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garret1

[gar-it]
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noun
  1. an attic, usually a small, wretched one.
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Origin of garret1

1300–50; Middle English garite watchtower < Old French garite, guerite watchtower, derivative of garir, guarir to defend, protect; see garrison
Related formsgar·ret·ed, adjective

garret2

[gar-it]
noun, verb (used with object) Masonry.
  1. gallet.
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Origin of garret2

First recorded in 1835–45; of uncertain origin

gallet

or gal·et, gar·ret

[gal-it]Masonry.
noun
  1. spall(def 1).
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verb (used with object)
  1. to fill (a mortar joint) with gallets.
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Origin of gallet

1705–15; < French galet pebble, Old French galet, jalet, derivative of Old North French gal pebble (said to be < Celtic, but MIr gall “pillar stone, standing stone” is only point of comparison)
Dictionary.com Unabridged Based on the Random House Unabridged Dictionary, © Random House, Inc. 2018

Examples from the Web for garret

Contemporary Examples

Historical Examples

  • I awoke this morning to see the bright sunshine flooding my garret.

    Ballads of a Bohemian

    Robert W. Service

  • Many's the time I long to be back in the garret—horrid place!

    Weighed and Wanting

    George MacDonald

  • Of course it must be the same thing that made him take to the garret and hide there!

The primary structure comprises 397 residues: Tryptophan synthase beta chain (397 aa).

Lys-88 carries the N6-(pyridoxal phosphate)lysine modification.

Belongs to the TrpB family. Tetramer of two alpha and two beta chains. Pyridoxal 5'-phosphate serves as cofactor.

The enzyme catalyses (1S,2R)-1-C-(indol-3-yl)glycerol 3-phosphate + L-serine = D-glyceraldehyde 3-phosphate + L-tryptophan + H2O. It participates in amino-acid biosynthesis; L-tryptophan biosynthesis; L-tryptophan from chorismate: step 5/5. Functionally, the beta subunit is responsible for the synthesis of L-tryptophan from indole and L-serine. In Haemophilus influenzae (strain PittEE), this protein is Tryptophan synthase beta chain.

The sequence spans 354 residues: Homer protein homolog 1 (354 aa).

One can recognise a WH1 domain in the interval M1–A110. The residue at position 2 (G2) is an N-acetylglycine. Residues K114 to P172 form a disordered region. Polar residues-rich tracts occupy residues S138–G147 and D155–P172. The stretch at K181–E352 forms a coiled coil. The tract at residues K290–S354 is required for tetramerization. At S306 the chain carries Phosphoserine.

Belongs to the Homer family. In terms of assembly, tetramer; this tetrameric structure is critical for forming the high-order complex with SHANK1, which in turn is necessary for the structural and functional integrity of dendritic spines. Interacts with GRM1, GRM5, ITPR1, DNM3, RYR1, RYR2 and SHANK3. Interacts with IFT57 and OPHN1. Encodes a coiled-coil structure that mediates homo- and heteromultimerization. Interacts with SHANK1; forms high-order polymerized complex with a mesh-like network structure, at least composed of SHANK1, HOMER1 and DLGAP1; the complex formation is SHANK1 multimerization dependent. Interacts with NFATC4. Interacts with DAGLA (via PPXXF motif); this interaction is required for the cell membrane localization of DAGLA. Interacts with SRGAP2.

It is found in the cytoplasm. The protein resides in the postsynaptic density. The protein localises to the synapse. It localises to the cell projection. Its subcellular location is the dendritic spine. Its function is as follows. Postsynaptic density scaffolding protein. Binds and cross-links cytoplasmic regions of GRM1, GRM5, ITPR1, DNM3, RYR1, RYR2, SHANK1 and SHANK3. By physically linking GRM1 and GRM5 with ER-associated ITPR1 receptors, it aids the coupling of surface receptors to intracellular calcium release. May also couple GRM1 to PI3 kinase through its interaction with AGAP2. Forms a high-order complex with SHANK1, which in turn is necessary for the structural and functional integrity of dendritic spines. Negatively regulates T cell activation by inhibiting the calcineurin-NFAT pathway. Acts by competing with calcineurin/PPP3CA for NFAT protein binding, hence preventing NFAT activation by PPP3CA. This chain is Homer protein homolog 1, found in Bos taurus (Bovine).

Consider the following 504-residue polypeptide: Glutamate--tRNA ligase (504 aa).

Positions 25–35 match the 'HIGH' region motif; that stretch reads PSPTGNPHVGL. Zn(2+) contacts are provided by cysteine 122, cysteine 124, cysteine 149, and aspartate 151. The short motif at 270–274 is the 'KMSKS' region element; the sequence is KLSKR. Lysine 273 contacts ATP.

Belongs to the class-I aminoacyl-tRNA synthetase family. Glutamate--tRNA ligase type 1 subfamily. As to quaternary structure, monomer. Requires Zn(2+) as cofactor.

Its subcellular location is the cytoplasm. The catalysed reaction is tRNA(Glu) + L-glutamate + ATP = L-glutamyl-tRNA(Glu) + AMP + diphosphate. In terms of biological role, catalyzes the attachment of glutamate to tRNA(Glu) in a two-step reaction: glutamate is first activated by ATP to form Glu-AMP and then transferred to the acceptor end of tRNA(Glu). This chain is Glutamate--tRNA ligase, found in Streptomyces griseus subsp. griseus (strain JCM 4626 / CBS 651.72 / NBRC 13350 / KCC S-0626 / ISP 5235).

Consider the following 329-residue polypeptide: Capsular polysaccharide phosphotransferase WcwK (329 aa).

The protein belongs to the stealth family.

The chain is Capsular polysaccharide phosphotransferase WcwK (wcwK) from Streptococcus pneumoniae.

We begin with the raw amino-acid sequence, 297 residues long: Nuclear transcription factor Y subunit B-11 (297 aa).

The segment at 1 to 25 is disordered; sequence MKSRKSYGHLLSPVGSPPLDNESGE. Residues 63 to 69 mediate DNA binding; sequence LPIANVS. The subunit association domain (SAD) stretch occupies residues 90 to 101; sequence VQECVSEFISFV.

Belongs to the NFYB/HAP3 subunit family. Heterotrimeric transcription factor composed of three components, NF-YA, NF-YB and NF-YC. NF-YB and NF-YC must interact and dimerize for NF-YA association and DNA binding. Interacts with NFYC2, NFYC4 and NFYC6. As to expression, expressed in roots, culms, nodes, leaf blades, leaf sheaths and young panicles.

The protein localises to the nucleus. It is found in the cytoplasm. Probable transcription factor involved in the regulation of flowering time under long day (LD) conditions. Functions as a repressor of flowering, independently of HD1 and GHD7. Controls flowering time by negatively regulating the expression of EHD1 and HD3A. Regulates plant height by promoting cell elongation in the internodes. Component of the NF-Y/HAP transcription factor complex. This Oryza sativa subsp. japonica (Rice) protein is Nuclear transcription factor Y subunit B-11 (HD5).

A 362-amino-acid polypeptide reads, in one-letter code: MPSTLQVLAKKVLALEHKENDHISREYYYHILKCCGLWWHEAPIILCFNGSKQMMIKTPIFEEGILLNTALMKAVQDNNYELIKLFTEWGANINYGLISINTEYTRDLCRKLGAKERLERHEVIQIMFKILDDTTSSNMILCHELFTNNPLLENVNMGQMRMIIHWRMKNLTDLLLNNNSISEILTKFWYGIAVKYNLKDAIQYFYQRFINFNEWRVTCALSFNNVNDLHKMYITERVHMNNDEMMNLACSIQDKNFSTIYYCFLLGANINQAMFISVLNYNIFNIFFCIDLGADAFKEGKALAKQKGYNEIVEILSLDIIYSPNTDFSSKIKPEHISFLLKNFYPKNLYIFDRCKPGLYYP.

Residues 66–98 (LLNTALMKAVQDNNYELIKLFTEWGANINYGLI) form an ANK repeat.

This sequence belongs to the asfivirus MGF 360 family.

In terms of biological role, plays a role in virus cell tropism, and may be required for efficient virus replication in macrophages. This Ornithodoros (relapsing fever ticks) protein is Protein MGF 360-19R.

Weighed and Wanting

    George MacDonald

  • "All her old playthings are up in the garret," he said, as they rose from the table.

    The Little Colonel

    Annie Fellows Johnston

  • It doesn't light anything, and if it did, this is a garret, not a church.

    The Underdog

    F. Hopkinson Smith


British Dictionary definitions for garret

garret

noun
  1. another word for attic (def. 1)
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Word Origin

C14: from Old French garite watchtower, from garir to protect, of Germanic origin; see wary
Collins English Dictionary - Complete & Unabridged 2012 Digital Edition © William Collins Sons & Co. Ltd. 1979, 1986 © HarperCollins Publishers 1998, 2000, 2003, 2005, 2006, 2007, 2009, 2012

Word Origin and History for garret

n.

c.1300, "turret, small tower on the roof of a house or castle," from Old French garite "watchtower, place of refuge," from garir "defend, preserve," from a Germanic source (cf. Gothic warjan "forbid," Old High German warjan "to defend"), from Proto-Germanic *warjanan, from PIE root *wer- "to cover" (see warrant (n.)). Meaning "room on uppermost floor of a house" is from early 14c. See attic. As the typical wretched abode of a poor poet, by mid-18c.

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Online Etymology Dictionary, © 2010 Douglas Harper